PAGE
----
Is your lovable, furry family member unpredictable? Are they capable of exercising restraint in excitable situations?

Does your dog know how to GREET people properly?

If they failed any of the above questions you are probably living with a doggie Trump. Your household may, or may not be containing the chaos of your dog's decisions.

Dogs need to be told what is and is not acceptable. They need to be guided in proper etiquette. They need to exercise restraint for the good of small children in the home.

The sad truth is, most people overlook bad behavior because their dog promises them unconditional love, and untold hours of cuteness.

No dog gets a free pass. Even if your dog knows 50 tricks...if bad behavior isn't stopped they are still given an unceremonious boot from the house (not unlike a recent press secretary in the news).

So...take control of your home and drain the "swamp" of jumping, barking, and nipping.

Love your dog by teaching them how to act around your family. Give them guidelines and structure so they are not making unwanted executive orders.

Here are some self-help videos to get started.

Thanks for reading! 



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Why Are Dog Trainers So Critical of Regular Dog Owners?

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That's a REALLY good question.

First of all, I want to address the fact that NO dog trainer has the right to be critical and judgmental of dog owners. MOST dog owners love their dogs fiercely, and treat their dogs as a member of the family.

If you ever feel judged or criticized by a dog trainer please know that that dog trainer was once a dog OWNER, and probably made some HUGE mistakes of their own...that's WHY they are a dog trainer.

So, why are they so critical of regular dog owners? It's not because they are mean people (well, most of them aren't). It's because we've SEEN what happens to dogs when bad behaviors are not fixed, or people buy a dog that doesn't fit with their lifestyle. The dog ALWAYS pays the price. 

It's a hard fact to face, but a dog with bad behavior usually gets passed around from home to home, or home to shelter, and will wind up being put down. The cute puppy behavior that is not a problem for the first 6 months all of a sudden IS a problem. Your cute fluffball has turned into a Tasmanian devil.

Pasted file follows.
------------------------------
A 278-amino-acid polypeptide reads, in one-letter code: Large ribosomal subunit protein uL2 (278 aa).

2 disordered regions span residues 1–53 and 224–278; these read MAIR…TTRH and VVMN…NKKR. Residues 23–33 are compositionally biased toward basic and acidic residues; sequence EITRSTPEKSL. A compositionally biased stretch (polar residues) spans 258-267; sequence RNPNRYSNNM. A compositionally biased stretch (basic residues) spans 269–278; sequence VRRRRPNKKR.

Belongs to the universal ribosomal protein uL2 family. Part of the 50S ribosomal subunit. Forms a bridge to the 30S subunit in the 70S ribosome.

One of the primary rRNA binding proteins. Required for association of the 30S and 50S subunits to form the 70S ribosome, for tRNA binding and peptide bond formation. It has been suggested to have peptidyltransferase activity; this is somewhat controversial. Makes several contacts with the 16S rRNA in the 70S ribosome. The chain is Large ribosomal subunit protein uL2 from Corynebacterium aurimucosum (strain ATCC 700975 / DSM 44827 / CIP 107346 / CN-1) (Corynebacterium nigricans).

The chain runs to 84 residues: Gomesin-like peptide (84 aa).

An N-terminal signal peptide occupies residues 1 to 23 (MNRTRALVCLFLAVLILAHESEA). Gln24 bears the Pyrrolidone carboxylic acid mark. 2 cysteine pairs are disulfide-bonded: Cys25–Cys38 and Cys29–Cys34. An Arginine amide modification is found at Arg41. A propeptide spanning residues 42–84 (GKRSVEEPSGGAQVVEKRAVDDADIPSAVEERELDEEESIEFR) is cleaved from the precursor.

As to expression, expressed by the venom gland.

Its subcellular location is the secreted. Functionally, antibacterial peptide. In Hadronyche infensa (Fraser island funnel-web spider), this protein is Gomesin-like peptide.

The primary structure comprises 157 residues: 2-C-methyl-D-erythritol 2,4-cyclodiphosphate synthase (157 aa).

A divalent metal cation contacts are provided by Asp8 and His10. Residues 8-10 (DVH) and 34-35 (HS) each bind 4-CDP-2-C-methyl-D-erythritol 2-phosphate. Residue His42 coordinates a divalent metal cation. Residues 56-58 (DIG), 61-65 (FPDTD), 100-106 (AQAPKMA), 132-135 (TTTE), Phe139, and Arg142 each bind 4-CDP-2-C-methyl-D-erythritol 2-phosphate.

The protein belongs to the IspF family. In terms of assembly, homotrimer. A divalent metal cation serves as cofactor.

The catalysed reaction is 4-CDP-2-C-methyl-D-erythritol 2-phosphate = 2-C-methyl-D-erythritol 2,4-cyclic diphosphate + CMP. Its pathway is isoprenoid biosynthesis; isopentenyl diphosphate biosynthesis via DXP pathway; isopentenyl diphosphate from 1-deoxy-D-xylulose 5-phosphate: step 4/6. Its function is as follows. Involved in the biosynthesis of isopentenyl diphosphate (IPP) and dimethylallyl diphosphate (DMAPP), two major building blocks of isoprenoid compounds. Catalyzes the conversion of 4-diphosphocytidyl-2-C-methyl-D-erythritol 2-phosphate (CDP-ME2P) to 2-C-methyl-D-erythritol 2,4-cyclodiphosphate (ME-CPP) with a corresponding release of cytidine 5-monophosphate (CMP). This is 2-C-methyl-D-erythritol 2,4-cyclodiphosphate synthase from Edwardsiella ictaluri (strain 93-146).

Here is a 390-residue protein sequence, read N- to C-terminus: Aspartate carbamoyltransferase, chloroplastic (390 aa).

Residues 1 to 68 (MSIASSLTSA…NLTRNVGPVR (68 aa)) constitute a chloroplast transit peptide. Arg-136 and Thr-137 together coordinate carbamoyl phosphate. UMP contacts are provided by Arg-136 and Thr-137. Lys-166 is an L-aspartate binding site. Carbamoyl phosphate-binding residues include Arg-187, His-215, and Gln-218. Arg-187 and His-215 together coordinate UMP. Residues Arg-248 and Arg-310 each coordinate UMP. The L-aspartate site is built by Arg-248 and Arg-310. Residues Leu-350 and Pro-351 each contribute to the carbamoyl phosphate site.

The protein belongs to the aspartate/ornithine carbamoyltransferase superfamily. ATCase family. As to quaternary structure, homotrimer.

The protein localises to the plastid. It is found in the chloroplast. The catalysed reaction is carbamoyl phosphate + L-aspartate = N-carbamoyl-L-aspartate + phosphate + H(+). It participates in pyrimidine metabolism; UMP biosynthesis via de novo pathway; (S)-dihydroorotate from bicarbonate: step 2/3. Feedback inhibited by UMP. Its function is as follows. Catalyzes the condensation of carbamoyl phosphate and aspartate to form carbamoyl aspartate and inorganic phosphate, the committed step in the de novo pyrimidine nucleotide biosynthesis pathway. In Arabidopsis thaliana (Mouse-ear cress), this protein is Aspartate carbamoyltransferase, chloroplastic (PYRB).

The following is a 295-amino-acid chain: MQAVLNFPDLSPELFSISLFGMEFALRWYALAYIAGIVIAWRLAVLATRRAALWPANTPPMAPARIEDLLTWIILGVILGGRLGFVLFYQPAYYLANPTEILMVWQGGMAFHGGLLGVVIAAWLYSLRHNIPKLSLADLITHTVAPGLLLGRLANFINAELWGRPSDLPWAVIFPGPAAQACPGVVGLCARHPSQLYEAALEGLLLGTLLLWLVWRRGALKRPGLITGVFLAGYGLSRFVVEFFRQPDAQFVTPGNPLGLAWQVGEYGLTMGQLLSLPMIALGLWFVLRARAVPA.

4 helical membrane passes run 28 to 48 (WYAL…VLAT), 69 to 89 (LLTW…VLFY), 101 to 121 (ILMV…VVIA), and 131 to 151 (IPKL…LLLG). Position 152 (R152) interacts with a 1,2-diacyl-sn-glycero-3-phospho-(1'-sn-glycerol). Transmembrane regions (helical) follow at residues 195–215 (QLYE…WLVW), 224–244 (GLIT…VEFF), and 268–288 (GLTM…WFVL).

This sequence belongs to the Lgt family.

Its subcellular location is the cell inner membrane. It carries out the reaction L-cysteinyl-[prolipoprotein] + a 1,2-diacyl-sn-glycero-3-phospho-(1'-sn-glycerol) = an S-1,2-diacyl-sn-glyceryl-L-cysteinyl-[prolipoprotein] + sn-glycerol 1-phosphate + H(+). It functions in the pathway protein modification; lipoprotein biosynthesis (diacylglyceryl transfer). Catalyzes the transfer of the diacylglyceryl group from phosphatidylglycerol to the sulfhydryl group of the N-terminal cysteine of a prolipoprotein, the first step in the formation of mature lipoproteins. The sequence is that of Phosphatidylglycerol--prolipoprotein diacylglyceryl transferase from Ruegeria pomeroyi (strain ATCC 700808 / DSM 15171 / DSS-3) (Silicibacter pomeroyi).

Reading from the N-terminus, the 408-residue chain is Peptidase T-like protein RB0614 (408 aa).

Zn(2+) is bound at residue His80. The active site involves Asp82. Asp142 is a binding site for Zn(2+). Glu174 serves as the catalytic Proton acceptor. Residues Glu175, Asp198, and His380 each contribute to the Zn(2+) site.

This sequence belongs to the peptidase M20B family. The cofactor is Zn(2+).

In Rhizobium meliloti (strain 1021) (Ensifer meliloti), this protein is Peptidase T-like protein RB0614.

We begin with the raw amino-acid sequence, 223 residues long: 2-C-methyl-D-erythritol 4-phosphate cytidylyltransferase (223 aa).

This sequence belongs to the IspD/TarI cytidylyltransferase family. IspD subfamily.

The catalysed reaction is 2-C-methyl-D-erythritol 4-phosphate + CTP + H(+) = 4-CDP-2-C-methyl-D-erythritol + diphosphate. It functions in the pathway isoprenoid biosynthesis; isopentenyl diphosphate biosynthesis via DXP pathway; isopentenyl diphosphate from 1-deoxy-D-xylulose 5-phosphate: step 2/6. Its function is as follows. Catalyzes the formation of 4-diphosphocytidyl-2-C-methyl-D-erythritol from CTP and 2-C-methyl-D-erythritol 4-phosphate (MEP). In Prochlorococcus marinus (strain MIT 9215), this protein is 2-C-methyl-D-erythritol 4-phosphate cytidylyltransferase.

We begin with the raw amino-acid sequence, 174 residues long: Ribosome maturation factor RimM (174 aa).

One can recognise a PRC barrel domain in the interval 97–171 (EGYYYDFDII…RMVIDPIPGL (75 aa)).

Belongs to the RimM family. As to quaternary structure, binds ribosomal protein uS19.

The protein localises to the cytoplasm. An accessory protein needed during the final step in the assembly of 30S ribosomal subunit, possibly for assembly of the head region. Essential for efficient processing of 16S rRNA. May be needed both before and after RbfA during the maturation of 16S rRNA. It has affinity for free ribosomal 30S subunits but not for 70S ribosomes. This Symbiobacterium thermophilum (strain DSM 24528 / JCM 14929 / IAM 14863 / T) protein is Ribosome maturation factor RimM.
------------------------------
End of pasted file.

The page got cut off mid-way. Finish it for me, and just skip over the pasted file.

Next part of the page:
Human families come first, as they should. So the dog gets contained in a crate or garage, or given away. The problem never gets fixed, and after a few rounds of being adopted they end up in a shelter. They only have so long in a shelter before their number is up, and then they are euthanized.

As a dog trainer we are firsthand witnesses of this again, and again, and again. So while it's never the RIGHT thing for us to be judgmental or critical, it happens to the best of us because we see dogs die needlessly.

I offer my sincerest apologies for those who have been on the receiving end of criticism from dog trainers. Please know it was probably a mistake.

We all have good hearts and we are trying to pass on our wisdom and knowledge so you and your dog can have a happy successful life.

Thanks for taking the time to read this dog trainer's point of view. We are all in this together to love and save pups:)

My Life is Too Busy...I Don't Have Time to Train My Dog

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Boy...have we ALL been there!

Your morning starts at 7 am (IF the kids sleep that long) and after breakfast, school, errands, playdates, lunch, naps, and doctor's appointments you realize you don't even know what dinner will be tonight. Never mind TRAINING the dog, did you even feed him?

I love my pups, but they will always take a second seat to my family and the important things in life. After all, you got your dog to bring joy to your family, not to suck more energy out of you.

However...to keep your dog and your young children safe, your dog DOES need to be trained. There is no arguing that point. Whether you have a dog that's willing to please and training takes one day...or a rambunctious spit ball that will take more time...you NEED to communicate effectively with your four-pawed friend.

Here's how you do it. 

Incorporate training time INTO your schedule. Don't set time ASIDE for training (we all know time is precious)...do the training while you are doing the laundry, feeding the kids, and vacuuming.

The "place" command teaches your dog to lie calmly on their bed until they are allowed to leave. Imagine life with no stress from the dog:

  • Guests can come over without being assaulted

  • Give the kids a bath 

  • Cook and eat dinner as a family

  • Fold laundry

  • Watch a family movie

  • Take the dog WITH you to a friend's house and visit

I could go on and on.

So...PLEASE don't say you are too busy to train your dog.

Give your dog a chance to show you how eager they are to please you. They love you, and want to be with you. Your relationship is worth it!

For some help right now check out my self-help videos

And contact me for questions!

Thanks for reading!




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Will My Dog ALWAYS Need Their Training Device?

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This is a GREAT question. It's a question I get at every evaluation.